Naughty or Nice? Does it Even Matter?

Podcast available at:–Does-it-Even-Matter-e1bl8b5

Romans 11 – Week Fourteen 


I was in a craft store earlier this week and they had bins full of these round discs that you can put on ornaments or other items and create a “Santacam”.  The idea is that having one or more of these in your home allows Santa to keep an eye on children and their behavior to determine who goes on the naughty list and the nice list.  How many of you were asked as a child whether you were on the naughty list or the nice list?  Thinking back to those years, it seems as if my parents used that threat of the naughty and nice list quite frequently, especially during the month of December.  As much as I looked forward to Christmas, I really looked forward to the day after Christmas because then I didn’t have to worry about being “so good” all of the time.  I had two siblings growing up and I can recall my parents making comparisons between us as to who was currently on the nice list.  If my brother or sister were considered to be on the “nice” list and I was on the “naughty” list, it would hurt my feelings and I’d try extra hard to make sure that not only was I on the nice list but that my name was on top! The curious thing to me though was that despite being told at times we were on the naughty list, we always got an abundance of gifts from Santa. 

That concept of the naughty and nice list taught us that being good and behaving was the key to getting presents on Christmas morning.  So we were mindful about doing our chores, cleaning our plates, and brushing our teeth without being told numerous times.   And for most of us, this worked for a number of years until we discovered that our parents were, in fact, the white-bearded plump guy in the red suit.   The criteria of being naughty or nice kind of went out of the window at that point, because the people who were in charge of giving the gifts found on Christmas morning loved us whether we were good or bad. 

In fact, the way I discovered the truth about Santa came about when I was maybe 7 or 8 years old.  Every Christmas was the same.  We’d have tons of gifts under the tree presumably from Santa.  My grandmother and my aunts and uncles would give us gifts. We would swap presents with our friends.  But one year as I looked at the pile of presents, I was struck by the fact that my parents had never given us gifts at Christmas. I knew that they loved us so it was perplexing to me that they didn’t give us anything at all! I remember asking my mom and dad for a little meeting one Christmas afternoon ‘cause I thought they had some explaining to do.  As I put the pieces of information together and realized who Santa really was, I began to understand that my parents were beyond generous and loving towards all three of us kids- regardless of whether we had been naughty or nice and that, in fact, they had given us a whole lot each year for Christmas.  Their love for us compelled them to give even when we didn’t deserve it.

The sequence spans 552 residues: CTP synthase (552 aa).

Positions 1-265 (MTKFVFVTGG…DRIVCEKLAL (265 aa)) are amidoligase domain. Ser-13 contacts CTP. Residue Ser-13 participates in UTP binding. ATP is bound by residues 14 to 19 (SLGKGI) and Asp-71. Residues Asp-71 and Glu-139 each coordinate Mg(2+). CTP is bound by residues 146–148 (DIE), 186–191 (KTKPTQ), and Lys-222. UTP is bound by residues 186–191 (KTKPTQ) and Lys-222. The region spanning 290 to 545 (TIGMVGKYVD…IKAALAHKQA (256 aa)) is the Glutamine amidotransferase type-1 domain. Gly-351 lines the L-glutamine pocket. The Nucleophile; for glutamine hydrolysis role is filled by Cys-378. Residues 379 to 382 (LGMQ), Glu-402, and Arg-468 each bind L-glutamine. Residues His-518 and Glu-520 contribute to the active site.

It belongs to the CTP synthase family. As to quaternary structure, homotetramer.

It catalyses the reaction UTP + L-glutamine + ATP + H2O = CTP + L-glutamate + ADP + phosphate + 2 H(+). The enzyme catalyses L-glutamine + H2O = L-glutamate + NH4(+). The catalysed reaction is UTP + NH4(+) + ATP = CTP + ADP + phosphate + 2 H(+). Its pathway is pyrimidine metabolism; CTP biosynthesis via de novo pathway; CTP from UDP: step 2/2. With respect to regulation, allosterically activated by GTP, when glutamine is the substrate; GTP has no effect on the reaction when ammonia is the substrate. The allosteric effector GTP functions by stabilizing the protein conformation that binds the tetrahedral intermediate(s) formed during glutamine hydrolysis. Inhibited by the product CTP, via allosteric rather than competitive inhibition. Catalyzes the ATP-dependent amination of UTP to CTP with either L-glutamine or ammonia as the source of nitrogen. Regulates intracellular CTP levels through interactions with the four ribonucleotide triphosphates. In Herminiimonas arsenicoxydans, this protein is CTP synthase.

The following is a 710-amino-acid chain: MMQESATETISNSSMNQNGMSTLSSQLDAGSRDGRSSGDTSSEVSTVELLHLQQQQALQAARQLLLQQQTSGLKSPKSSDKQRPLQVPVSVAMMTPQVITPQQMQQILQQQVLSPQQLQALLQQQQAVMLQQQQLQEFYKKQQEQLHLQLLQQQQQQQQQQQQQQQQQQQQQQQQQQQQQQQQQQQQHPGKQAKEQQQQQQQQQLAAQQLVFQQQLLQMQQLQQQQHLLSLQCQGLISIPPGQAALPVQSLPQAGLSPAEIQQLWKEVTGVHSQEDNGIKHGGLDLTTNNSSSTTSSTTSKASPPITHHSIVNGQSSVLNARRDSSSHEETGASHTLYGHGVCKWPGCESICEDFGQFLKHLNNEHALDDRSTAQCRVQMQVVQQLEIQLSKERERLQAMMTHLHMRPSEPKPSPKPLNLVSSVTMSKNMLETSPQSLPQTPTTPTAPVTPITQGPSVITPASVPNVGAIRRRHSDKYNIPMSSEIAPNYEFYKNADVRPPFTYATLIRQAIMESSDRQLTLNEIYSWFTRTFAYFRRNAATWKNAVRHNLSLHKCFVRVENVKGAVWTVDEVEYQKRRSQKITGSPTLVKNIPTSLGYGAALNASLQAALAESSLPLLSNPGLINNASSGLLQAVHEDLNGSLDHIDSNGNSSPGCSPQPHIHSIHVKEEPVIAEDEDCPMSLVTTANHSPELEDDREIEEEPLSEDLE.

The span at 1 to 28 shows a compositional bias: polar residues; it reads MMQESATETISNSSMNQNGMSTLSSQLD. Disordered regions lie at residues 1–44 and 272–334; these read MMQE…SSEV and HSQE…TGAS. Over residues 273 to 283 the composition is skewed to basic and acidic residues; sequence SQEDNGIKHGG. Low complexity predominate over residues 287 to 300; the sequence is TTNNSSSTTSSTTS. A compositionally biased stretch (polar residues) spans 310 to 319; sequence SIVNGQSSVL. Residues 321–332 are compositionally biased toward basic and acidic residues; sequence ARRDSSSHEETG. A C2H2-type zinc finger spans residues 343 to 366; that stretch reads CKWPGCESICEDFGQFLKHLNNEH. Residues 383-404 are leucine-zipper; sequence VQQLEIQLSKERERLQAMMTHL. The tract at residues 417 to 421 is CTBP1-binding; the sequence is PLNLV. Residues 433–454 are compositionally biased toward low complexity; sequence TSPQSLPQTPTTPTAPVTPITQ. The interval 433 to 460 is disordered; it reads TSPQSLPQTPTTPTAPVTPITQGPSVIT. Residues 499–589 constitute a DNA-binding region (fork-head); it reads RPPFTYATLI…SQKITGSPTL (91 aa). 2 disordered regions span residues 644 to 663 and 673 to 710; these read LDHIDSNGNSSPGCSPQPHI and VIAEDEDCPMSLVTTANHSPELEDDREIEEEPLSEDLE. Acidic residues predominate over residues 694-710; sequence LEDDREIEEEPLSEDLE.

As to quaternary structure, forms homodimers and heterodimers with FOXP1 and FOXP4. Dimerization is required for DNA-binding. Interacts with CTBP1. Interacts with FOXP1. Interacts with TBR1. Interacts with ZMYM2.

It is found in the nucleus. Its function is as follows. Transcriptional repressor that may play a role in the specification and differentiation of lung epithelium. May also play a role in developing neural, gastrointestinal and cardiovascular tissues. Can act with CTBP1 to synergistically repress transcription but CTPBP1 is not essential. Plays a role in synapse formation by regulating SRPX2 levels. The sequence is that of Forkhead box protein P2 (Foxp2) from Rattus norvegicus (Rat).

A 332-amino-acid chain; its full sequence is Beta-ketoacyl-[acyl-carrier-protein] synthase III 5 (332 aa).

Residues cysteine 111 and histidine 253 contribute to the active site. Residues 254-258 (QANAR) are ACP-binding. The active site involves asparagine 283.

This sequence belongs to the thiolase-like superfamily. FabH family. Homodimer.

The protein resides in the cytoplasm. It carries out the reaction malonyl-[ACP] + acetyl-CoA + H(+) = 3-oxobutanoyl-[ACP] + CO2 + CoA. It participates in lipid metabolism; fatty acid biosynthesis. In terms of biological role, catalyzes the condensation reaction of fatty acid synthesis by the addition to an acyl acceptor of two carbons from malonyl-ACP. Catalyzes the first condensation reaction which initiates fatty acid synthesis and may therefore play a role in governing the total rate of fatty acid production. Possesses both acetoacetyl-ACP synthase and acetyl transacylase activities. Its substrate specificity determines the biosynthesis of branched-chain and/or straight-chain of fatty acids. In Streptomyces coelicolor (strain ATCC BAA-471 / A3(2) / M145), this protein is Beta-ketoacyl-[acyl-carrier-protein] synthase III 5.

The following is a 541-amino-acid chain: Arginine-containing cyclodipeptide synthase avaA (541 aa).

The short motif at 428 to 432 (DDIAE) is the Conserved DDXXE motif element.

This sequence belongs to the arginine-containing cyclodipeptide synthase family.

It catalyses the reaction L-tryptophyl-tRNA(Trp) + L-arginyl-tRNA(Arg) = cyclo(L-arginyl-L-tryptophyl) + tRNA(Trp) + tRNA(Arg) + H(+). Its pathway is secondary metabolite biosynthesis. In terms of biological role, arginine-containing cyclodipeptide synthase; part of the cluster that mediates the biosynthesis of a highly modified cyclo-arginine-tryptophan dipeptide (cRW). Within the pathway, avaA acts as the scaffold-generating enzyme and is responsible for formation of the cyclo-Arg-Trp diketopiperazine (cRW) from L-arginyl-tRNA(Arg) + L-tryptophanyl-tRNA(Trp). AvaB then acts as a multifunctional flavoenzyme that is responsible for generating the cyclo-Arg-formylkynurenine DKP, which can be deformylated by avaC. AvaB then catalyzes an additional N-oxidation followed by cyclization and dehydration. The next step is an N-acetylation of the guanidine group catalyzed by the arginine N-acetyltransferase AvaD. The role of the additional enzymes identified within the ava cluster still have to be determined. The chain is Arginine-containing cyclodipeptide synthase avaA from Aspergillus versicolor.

There’s been a running theme for the last few chapters of Romans.  Paul is grieved by the fact that many of his fellow Jews have basically been so focused on being good and doing good and have fooled themselves into believing that this puts them on the nice list, so to speak.  In doing so, however, they’ve rejected Jesus and salvation through Him.  We’ve been talking about fulfilling our God-given purpose and allowing God to use us in order to accomplish His plan.  Paul’s sorrow stems from the unbelief of the Israelites – God’s chosen people because they just didn’t get it.  They didn’t understand.    But in chapter 11, Paul is all about proving that, despite their rejection, God is not done with Israel and as a matter of fact, He used their rejection as part of His whole plan.

Romans 11:1-2  ICB “So I ask: Did God throw out his people? No! I myself am an Israelite. I am from the family of Abraham, from the tribe of Benjamin. 2 God chose the Israelites to be his people before they were born. And God did not leave his people.”